DevOps adds most value in areas where regular releases are expected. The more releases, the more automation increases speed while reducing effort. As companies evolve to the digital enterprise they want to experiment with new business models, finding new ways to interact with their clients and end users. Business teams must be able to experiment as the outcomes of such new approaches cannot be guaranteed upfront. This suggests a good place to start is your systems of engagement, the systems that interact with end users.
In the move to the digital enterprise, the business wants to differentiate itself from the competition and even disrupt the marketplace. So, it is not just any system of engagement that is the best candidate. I would argue the best place to start is with core systems of engagement. Indeed, these are the ones that differentiate the company. Now, you may argue that, in the quest of finding new business approaches, the business teams may decide to take a non-core system of engagement and transform it to become the differentiator. This may happen but, by the very fact of being transformed, this application now becomes core to the business.
So, you should work closely with the business, understand what business processes they are looking to transform or create and identify the applications that support those processes. You should also assess the development teams to understand which one is most capable of pioneering new development approaches such as agile and DevOps. This team is your candidate.
Non-core systems of engagements should follow. As we will see in the next blog entry, the idea is to use either SaaS or COTS (commercial off-the-shelf) applications here, so the focus should be on continuous delivery and deployment automation.
Starting with systems of engagement gives your organization the opportunity to respond quickly to the demands of the business and deliver the new functionality required to enable your move to the digital enterprise.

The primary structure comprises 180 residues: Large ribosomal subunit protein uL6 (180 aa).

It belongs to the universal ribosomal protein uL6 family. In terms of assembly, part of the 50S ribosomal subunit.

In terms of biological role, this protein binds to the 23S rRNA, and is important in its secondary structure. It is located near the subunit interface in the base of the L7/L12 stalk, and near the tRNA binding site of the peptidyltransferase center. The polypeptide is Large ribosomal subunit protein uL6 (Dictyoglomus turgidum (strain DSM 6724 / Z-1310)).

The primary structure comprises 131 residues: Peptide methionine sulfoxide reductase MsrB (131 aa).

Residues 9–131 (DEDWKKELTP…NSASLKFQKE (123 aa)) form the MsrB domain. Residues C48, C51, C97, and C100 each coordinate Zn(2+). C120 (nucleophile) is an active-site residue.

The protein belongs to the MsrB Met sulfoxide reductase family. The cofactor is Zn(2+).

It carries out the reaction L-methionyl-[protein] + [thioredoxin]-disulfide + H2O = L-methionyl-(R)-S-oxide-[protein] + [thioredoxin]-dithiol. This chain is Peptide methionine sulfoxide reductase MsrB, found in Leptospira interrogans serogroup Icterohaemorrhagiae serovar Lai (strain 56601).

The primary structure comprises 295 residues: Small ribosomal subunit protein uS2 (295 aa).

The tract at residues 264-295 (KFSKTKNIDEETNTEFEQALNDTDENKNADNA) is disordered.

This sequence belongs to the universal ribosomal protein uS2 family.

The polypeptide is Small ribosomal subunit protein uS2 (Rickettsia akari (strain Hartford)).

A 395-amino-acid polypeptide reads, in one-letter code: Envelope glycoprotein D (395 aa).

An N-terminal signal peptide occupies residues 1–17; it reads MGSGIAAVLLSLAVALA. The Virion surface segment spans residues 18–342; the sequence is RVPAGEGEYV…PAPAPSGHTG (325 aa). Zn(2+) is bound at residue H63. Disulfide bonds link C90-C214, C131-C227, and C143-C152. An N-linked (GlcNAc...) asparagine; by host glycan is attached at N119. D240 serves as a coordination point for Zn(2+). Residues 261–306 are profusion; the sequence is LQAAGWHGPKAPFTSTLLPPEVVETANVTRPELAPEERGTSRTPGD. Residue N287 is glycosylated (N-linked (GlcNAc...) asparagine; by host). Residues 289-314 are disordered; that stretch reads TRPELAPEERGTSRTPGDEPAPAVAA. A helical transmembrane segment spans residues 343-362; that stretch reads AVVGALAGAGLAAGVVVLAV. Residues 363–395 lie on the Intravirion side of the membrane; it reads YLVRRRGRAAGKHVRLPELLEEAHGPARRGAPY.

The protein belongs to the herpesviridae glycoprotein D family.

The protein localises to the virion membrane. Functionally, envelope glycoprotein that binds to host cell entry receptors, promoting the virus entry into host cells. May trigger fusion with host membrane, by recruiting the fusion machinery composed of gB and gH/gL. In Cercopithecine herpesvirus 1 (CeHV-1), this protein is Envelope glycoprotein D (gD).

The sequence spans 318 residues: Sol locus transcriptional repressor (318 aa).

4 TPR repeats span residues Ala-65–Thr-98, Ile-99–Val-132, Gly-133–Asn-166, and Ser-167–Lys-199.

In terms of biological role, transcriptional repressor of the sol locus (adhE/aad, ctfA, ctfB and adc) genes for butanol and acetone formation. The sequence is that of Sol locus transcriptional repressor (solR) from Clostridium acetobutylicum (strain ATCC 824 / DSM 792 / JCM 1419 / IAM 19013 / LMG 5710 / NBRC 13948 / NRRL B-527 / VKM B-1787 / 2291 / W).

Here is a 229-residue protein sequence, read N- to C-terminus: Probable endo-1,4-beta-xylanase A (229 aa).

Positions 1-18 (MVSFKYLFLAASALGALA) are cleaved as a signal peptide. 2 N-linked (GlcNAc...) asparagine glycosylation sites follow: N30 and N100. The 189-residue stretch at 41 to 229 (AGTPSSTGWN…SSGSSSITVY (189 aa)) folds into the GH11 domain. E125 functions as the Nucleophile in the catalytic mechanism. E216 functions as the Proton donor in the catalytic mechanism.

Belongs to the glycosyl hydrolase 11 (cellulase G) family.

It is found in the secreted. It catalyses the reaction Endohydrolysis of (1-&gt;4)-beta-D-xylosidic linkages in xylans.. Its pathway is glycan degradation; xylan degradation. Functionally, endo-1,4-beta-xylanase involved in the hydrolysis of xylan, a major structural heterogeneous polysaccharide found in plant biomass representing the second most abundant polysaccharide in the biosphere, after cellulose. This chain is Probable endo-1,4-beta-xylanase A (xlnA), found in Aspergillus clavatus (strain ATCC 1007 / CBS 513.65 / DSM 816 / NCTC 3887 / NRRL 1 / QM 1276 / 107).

An alternative place to start: systems of innovation
Systems of innovation could be considered as an alternative. However, these systems are originally developed for experimentation and there is no guarantee they will deliver lasting benefits to the company. From that perspective they are less visible throughout the organization. This is why I recommend starting with systems of engagement.
If you want to lead a mind-set transformation, there may be value in using a highly visible system of innovation application to demonstrate the new way of working. In this case, the approaches discussed for systems of engagement are applicable here.
An unlikely starting point: systems of record
As mentioned previously, systems of record tend to be somewhat stable, not changing that often. Developing automation takes time and effort. So, here the questions are rather straightforward. If you only do a release once a year or even less, is it cost effective to develop the automation required to enable DevOps? Can the additional cost associated with the development of the automation be recovered through the reduction in time and effort when a release takes place? Frankly I doubt it. That’s why I don’t suggest going full DevOps for systems of record. You may want to look at automating some of the testing if you have well-defined test scripts available, but automating all the steps in testing and deployment is probably overkill.
Building agility in your application portfolio
The simple model described enables a comprehensive analysis of where to start implementing new development and operations approaches to deliver functionality faster, responding to the increased pace of change in the business.
As information technology becomes fundamental and central to all activities performed by the enterprise, being able to quickly and reliably deliver functionality is critical. This is why understanding the positioning of your applications is critical. We will explore this further in my next blog.